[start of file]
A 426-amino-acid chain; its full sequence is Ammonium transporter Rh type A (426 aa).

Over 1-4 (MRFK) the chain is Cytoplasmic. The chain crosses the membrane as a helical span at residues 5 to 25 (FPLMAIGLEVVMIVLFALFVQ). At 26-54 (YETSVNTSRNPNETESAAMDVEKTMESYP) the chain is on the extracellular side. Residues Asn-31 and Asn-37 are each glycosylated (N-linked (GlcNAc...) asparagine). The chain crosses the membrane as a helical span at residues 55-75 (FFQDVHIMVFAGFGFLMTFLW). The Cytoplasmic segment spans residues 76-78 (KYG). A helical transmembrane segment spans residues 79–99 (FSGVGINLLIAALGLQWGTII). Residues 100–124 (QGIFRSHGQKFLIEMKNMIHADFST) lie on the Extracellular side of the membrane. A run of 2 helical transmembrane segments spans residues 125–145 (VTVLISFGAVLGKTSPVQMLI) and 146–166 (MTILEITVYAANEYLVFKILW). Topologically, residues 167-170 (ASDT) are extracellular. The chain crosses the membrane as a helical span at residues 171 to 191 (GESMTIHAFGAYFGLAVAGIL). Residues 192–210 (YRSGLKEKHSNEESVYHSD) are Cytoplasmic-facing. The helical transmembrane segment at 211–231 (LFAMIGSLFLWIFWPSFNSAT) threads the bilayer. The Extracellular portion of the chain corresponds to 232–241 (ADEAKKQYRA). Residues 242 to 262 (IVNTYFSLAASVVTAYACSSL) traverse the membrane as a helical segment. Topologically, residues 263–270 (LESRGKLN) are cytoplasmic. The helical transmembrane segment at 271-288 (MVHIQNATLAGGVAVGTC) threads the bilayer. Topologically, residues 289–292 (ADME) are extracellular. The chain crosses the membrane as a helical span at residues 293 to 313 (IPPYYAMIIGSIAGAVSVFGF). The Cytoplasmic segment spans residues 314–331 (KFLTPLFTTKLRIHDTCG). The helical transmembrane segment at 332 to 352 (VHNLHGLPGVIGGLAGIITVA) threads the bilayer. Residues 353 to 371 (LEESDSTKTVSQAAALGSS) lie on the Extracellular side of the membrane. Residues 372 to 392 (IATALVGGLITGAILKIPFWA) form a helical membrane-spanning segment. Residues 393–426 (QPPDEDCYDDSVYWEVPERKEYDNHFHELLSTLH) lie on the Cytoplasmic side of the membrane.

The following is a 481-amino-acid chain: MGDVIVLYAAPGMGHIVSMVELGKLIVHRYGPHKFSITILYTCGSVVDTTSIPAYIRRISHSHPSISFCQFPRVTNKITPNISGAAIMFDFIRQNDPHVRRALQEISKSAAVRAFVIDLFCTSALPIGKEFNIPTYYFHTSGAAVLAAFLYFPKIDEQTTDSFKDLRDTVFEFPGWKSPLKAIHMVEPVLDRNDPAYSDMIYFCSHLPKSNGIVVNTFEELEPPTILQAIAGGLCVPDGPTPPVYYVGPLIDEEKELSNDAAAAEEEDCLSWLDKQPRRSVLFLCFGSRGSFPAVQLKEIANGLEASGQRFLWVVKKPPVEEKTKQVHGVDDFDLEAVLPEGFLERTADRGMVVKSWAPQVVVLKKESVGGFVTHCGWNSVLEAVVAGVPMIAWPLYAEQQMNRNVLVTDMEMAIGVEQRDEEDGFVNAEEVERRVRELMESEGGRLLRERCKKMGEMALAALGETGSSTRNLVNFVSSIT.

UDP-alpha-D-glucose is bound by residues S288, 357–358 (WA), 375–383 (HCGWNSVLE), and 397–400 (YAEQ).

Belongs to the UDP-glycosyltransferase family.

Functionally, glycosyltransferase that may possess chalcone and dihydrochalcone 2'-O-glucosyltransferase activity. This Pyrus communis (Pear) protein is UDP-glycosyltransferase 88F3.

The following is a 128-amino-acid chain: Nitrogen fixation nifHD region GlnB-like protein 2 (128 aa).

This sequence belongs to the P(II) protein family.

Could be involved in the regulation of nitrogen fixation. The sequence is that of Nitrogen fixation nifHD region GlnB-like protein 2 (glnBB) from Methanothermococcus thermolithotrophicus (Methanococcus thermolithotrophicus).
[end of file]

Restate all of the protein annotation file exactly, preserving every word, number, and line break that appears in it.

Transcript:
A 426-amino-acid chain; its full sequence is Ammonium transporter Rh type A (426 aa).

Over 1-4 (MRFK) the chain is Cytoplasmic. The chain crosses the membrane as a helical span at residues 5 to 25 (FPLMAIGLEVVMIVLFALFVQ). At 26-54 (YETSVNTSRNPNETESAAMDVEKTMESYP) the chain is on the extracellular side. Residues Asn-31 and Asn-37 are each glycosylated (N-linked (GlcNAc...) asparagine). The chain crosses the membrane as a helical span at residues 55-75 (FFQDVHIMVFAGFGFLMTFLW). The Cytoplasmic segment spans residues 76-78 (KYG). A helical transmembrane segment spans residues 79–99 (FSGVGINLLIAALGLQWGTII). Residues 100–124 (QGIFRSHGQKFLIEMKNMIHADFST) lie on the Extracellular side of the membrane. A run of 2 helical transmembrane segments spans residues 125–145 (VTVLISFGAVLGKTSPVQMLI) and 146–166 (MTILEITVYAANEYLVFKILW). Topologically, residues 167-170 (ASDT) are extracellular. The chain crosses the membrane as a helical span at residues 171 to 191 (GESMTIHAFGAYFGLAVAGIL). Residues 192–210 (YRSGLKEKHSNEESVYHSD) are Cytoplasmic-facing. The helical transmembrane segment at 211–231 (LFAMIGSLFLWIFWPSFNSAT) threads the bilayer. The Extracellular portion of the chain corresponds to 232–241 (ADEAKKQYRA). Residues 242 to 262 (IVNTYFSLAASVVTAYACSSL) traverse the membrane as a helical segment. Topologically, residues 263–270 (LESRGKLN) are cytoplasmic. The helical transmembrane segment at 271-288 (MVHIQNATLAGGVAVGTC) threads the bilayer. Topologically, residues 289–292 (ADME) are extracellular. The chain crosses the membrane as a helical span at residues 293 to 313 (IPPYYAMIIGSIAGAVSVFGF). The Cytoplasmic segment spans residues 314–331 (KFLTPLFTTKLRIHDTCG). The helical transmembrane segment at 332 to 352 (VHNLHGLPGVIGGLAGIITVA) threads the bilayer. Residues 353 to 371 (LEESDSTKTVSQAAALGSS) lie on the Extracellular side of the membrane. Residues 372 to 392 (IATALVGGLITGAILKIPFWA) form a helical membrane-spanning segment. Residues 393–426 (QPPDEDCYDDSVYWEVPERKEYDNHFHELLSTLH) lie on the Cytoplasmic side of the membrane.

The following is a 481-amino-acid chain: MGDVIVLYAAPGMGHIVSMVELGKLIVHRYGPHKFSITILYTCGSVVDTTSIPAYIRRISHSHPSISFCQFPRVTNKITPNISGAAIMFDFIRQNDPHVRRALQEISKSAAVRAFVIDLFCTSALPIGKEFNIPTYYFHTSGAAVLAAFLYFPKIDEQTTDSFKDLRDTVFEFPGWKSPLKAIHMVEPVLDRNDPAYSDMIYFCSHLPKSNGIVVNTFEELEPPTILQAIAGGLCVPDGPTPPVYYVGPLIDEEKELSNDAAAAEEEDCLSWLDKQPRRSVLFLCFGSRGSFPAVQLKEIANGLEASGQRFLWVVKKPPVEEKTKQVHGVDDFDLEAVLPEGFLERTADRGMVVKSWAPQVVVLKKESVGGFVTHCGWNSVLEAVVAGVPMIAWPLYAEQQMNRNVLVTDMEMAIGVEQRDEEDGFVNAEEVERRVRELMESEGGRLLRERCKKMGEMALAALGETGSSTRNLVNFVSSIT.

UDP-alpha-D-glucose is bound by residues S288, 357–358 (WA), 375–383 (HCGWNSVLE), and 397–400 (YAEQ).

Belongs to the UDP-glycosyltransferase family.

Functionally, glycosyltransferase that may possess chalcone and dihydrochalcone 2'-O-glucosyltransferase activity. This Pyrus communis (Pear) protein is UDP-glycosyltransferase 88F3.

The following is a 128-amino-acid chain: Nitrogen fixation nifHD region GlnB-like protein 2 (128 aa).

This sequence belongs to the P(II) protein family.

Could be involved in the regulation of nitrogen fixation. The sequence is that of Nitrogen fixation nifHD region GlnB-like protein 2 (glnBB) from Methanothermococcus thermolithotrophicus (Methanococcus thermolithotrophicus).